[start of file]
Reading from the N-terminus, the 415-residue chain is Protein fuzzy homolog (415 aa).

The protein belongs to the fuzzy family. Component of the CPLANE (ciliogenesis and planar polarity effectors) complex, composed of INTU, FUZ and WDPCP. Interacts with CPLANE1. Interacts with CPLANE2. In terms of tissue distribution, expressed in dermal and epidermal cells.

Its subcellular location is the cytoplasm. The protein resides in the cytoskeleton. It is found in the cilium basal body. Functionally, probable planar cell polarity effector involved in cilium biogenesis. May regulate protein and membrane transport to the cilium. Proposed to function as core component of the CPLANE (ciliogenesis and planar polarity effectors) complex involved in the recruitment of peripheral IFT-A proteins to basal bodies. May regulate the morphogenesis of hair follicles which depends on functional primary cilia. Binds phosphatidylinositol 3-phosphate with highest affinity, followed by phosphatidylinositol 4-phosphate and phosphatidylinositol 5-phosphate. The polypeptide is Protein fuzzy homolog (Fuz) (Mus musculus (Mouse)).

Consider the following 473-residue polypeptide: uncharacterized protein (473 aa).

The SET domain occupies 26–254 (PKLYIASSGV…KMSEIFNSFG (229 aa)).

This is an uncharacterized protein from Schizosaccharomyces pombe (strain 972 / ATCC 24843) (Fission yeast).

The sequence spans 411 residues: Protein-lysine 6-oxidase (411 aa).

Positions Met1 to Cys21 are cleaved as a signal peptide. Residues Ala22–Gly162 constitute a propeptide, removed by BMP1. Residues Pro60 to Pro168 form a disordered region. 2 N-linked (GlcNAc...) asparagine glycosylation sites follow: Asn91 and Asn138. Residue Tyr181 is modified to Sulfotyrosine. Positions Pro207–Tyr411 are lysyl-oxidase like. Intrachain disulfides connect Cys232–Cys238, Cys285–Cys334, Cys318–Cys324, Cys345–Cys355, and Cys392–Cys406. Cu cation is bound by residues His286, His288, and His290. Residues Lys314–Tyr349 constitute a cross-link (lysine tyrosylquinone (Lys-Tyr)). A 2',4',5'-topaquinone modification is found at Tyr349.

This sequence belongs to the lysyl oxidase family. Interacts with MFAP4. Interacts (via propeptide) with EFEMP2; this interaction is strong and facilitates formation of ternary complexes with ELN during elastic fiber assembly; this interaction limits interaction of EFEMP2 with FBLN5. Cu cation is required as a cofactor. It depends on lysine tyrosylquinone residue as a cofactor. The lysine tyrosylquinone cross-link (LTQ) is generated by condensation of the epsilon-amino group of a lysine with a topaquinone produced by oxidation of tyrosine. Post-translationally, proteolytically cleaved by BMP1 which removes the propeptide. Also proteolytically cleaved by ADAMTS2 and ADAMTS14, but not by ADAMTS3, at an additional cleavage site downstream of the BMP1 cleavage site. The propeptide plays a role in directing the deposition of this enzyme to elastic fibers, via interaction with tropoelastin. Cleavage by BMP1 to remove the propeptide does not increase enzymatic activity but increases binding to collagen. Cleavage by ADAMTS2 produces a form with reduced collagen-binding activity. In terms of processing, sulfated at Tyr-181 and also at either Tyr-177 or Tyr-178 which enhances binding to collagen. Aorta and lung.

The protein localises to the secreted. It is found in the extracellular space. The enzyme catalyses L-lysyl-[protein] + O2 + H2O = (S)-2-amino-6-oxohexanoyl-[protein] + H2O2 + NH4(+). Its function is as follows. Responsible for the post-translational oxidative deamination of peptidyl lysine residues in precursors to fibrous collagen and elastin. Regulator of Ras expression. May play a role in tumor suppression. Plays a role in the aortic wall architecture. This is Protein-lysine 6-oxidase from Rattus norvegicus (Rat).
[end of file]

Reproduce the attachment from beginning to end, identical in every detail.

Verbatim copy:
Reading from the N-terminus, the 415-residue chain is Protein fuzzy homolog (415 aa).

The protein belongs to the fuzzy family. Component of the CPLANE (ciliogenesis and planar polarity effectors) complex, composed of INTU, FUZ and WDPCP. Interacts with CPLANE1. Interacts with CPLANE2. In terms of tissue distribution, expressed in dermal and epidermal cells.

Its subcellular location is the cytoplasm. The protein resides in the cytoskeleton. It is found in the cilium basal body. Functionally, probable planar cell polarity effector involved in cilium biogenesis. May regulate protein and membrane transport to the cilium. Proposed to function as core component of the CPLANE (ciliogenesis and planar polarity effectors) complex involved in the recruitment of peripheral IFT-A proteins to basal bodies. May regulate the morphogenesis of hair follicles which depends on functional primary cilia. Binds phosphatidylinositol 3-phosphate with highest affinity, followed by phosphatidylinositol 4-phosphate and phosphatidylinositol 5-phosphate. The polypeptide is Protein fuzzy homolog (Fuz) (Mus musculus (Mouse)).

Consider the following 473-residue polypeptide: uncharacterized protein (473 aa).

The SET domain occupies 26–254 (PKLYIASSGV…KMSEIFNSFG (229 aa)).

This is an uncharacterized protein from Schizosaccharomyces pombe (strain 972 / ATCC 24843) (Fission yeast).

The sequence spans 411 residues: Protein-lysine 6-oxidase (411 aa).

Positions Met1 to Cys21 are cleaved as a signal peptide. Residues Ala22–Gly162 constitute a propeptide, removed by BMP1. Residues Pro60 to Pro168 form a disordered region. 2 N-linked (GlcNAc...) asparagine glycosylation sites follow: Asn91 and Asn138. Residue Tyr181 is modified to Sulfotyrosine. Positions Pro207–Tyr411 are lysyl-oxidase like. Intrachain disulfides connect Cys232–Cys238, Cys285–Cys334, Cys318–Cys324, Cys345–Cys355, and Cys392–Cys406. Cu cation is bound by residues His286, His288, and His290. Residues Lys314–Tyr349 constitute a cross-link (lysine tyrosylquinone (Lys-Tyr)). A 2',4',5'-topaquinone modification is found at Tyr349.

This sequence belongs to the lysyl oxidase family. Interacts with MFAP4. Interacts (via propeptide) with EFEMP2; this interaction is strong and facilitates formation of ternary complexes with ELN during elastic fiber assembly; this interaction limits interaction of EFEMP2 with FBLN5. Cu cation is required as a cofactor. It depends on lysine tyrosylquinone residue as a cofactor. The lysine tyrosylquinone cross-link (LTQ) is generated by condensation of the epsilon-amino group of a lysine with a topaquinone produced by oxidation of tyrosine. Post-translationally, proteolytically cleaved by BMP1 which removes the propeptide. Also proteolytically cleaved by ADAMTS2 and ADAMTS14, but not by ADAMTS3, at an additional cleavage site downstream of the BMP1 cleavage site. The propeptide plays a role in directing the deposition of this enzyme to elastic fibers, via interaction with tropoelastin. Cleavage by BMP1 to remove the propeptide does not increase enzymatic activity but increases binding to collagen. Cleavage by ADAMTS2 produces a form with reduced collagen-binding activity. In terms of processing, sulfated at Tyr-181 and also at either Tyr-177 or Tyr-178 which enhances binding to collagen. Aorta and lung.

The protein localises to the secreted. It is found in the extracellular space. The enzyme catalyses L-lysyl-[protein] + O2 + H2O = (S)-2-amino-6-oxohexanoyl-[protein] + H2O2 + NH4(+). Its function is as follows. Responsible for the post-translational oxidative deamination of peptidyl lysine residues in precursors to fibrous collagen and elastin. Regulator of Ras expression. May play a role in tumor suppression. Plays a role in the aortic wall architecture. This is Protein-lysine 6-oxidase from Rattus norvegicus (Rat).